A Cry For Justice

Awakening the Evangelical Church to Domestic Violence and Abuse in its Midst

Have you been told to keep your focus at the foot of the cross?

“Keep your focus at the foot of the cross” is often dished out by those who consider themselves Christians. It’s a common mantra in Christianese. It’s used by accredited Christian counselors, church leaders, pew warmers, tin-pot evangelists… you name it.

The saying is easy to learn and repeat parrot fashion, like a mantra. Or like the instructions on the medicine packet: “take one with water three times a day with meals, and one at bedtime”.

Have you ever pondered about what “keep your focus at the foot of the cross” means? If you have, you may have wondered

1. Which cross?  — because there were three crosses

  • the cross of the man who repented
  • the cross of the unrepentant man
  • the cross on which Jesus was nailed

2. Which individuals at the foot of the cross / crosses?

  • good individuals? — perhaps including soldiers
  • bad individuals?  — including whited sepulchers
  • “average” individuals?
  • the soldiers who cast lots for Jesus’s clothing?
  • individuals present but not referenced in the Bible?

3. Perhaps Jesus’ foot, nailed to the cross?

“Jesus’ foot nailed to the cross” is a legitimate interpretation of “the foot of the cross”. Folks who interpret words concretely and folks who think about the multiple meanings of the word “foot” may well ask the question: Whose foot? Jesus’ foot?

Over to you, dear readers

What are your experiences, thoughts and reflections on the advice to “keep you eyes on the foot of the cross” or “keep your focus on the foot of the cross” or “keep your eyes on the cross” …or any other variants of that saying.

47 Comments

  1. Lori

    When a person says this to me, I interpret it to be akin to saying “mind your own business”. The person is asking me to look at my own faults that cause me to kneel at the foot of the cross and repent at Jesus feet for what I have done…. rather than point out someone else’s faults or draw attention to someone’s abusive behavior.

    • Helovesme

      I read your comment a week ago I think, and I found it to be so profound. Only got a chance now to respond to it.

      The comment resonated with me, but I never thought of it QUITE how you put it (mind your own business). But that made a lot of sense to me when I gave it some thought.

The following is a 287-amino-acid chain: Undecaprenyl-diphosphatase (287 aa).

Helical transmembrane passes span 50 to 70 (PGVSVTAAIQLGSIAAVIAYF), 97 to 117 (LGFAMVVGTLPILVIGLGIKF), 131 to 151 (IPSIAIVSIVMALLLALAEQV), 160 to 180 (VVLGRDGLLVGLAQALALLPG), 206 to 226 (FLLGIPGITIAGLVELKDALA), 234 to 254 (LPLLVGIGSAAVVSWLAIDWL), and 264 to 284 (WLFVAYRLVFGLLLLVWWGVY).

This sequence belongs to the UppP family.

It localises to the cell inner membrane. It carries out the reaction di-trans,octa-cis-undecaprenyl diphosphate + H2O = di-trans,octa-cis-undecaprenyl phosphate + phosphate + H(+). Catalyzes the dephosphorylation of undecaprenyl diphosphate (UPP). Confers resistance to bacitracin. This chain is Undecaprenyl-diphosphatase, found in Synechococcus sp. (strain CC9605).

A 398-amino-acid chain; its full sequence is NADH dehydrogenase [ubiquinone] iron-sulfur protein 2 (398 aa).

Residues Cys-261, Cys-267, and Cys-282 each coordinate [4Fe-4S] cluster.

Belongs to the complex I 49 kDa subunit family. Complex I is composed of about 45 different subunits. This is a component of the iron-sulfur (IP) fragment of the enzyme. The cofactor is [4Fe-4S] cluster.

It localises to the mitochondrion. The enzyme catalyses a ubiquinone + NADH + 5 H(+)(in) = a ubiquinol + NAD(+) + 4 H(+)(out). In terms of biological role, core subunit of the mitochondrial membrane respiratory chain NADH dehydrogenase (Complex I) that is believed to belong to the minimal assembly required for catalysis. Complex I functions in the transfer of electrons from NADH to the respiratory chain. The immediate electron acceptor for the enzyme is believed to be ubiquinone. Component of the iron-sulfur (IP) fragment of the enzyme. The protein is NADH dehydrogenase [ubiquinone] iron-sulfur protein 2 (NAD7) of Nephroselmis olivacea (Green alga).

My father was my abuser and he is unsaved. But this applies to those that claim to be Christians but that claim CAN be legitimately challenged. In both cases, I was the victim of being sinned against.

      It works something like this. You don’t know why this person sinned against you. You don’t know what is or isn’t going on in their lives, in their minds. You can’t change or control them but you can kneel at the foot of the cross and deal with your own issues, which are many, and which you CAN do something about. Leave that person or those persons to God. Let Him deal with them.

      The “mind your own business” attitude is woven into this sort of speech by reminding you that their supposed sinfulness is none of your business because you can’t do anything about it. This might be the case even IF the sins done against you are acknowledged. It’s still none of your business; mind your business (aka take care of your OWN sinfulness, which IS your business) and let it all go, give it all to Him.

      That last part: let go and let God, give it all to Him (sins and all), lay it all at the foot of the cross in a sacrificial manner, as an act of worship and trusting Him—-can also be woven into the narrative to really hammer it home.

      The very notion that you are NOT worshiping, trusting and honoring Him IF you don’t admit how sinful you are and go to the foot of the cross to demonstrate that—-is particularly strong form of shaming. No real deal, sincere born again believer wants to be guilty of this.

      The fear factor involved might be enough to cause them to push aside their legitimate needs for comfort and consolation, for something that their individual sins had NOTHING do with.